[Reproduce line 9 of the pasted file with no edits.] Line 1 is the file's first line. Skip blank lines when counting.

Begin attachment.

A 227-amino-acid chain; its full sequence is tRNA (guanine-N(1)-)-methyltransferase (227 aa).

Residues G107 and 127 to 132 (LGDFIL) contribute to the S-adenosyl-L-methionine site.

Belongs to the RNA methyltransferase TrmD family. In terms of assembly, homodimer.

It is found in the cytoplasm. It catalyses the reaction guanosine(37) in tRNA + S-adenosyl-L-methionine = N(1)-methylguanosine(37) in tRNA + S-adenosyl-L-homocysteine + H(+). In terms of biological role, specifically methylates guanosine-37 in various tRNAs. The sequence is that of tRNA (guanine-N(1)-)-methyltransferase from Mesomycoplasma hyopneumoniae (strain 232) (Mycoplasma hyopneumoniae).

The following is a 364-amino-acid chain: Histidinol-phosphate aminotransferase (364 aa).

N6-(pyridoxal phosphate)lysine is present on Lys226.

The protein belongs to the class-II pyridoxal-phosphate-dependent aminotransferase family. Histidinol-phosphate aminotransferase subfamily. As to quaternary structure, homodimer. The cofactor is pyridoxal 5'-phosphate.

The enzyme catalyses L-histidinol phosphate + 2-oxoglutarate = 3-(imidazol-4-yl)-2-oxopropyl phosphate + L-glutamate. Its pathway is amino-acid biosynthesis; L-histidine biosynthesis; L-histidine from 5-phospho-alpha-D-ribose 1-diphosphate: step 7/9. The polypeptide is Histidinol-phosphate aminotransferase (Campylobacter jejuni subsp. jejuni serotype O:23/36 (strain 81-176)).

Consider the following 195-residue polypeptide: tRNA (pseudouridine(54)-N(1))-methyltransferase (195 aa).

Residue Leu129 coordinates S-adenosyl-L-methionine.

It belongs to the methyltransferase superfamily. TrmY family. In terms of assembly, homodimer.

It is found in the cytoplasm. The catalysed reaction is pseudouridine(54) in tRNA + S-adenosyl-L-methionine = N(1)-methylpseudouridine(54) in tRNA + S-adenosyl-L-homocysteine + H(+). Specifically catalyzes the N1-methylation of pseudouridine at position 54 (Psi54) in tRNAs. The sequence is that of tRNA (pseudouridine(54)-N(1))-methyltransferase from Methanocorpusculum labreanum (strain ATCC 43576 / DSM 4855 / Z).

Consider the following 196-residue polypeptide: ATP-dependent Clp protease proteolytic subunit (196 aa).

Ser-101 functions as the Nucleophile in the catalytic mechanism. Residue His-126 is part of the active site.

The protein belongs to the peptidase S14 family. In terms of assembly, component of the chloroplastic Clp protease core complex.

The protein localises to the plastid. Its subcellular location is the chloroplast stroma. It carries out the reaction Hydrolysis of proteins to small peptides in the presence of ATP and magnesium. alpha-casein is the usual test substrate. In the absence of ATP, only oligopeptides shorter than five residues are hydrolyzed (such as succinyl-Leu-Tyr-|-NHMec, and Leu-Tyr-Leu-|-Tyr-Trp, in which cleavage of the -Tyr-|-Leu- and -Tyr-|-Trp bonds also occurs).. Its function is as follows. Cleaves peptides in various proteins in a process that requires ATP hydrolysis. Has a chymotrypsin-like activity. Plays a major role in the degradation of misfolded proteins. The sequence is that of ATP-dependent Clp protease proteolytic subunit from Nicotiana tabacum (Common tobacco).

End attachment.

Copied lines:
Consider the following 195-residue polypeptide: tRNA (pseudouridine(54)-N(1))-methyltransferase (195 aa).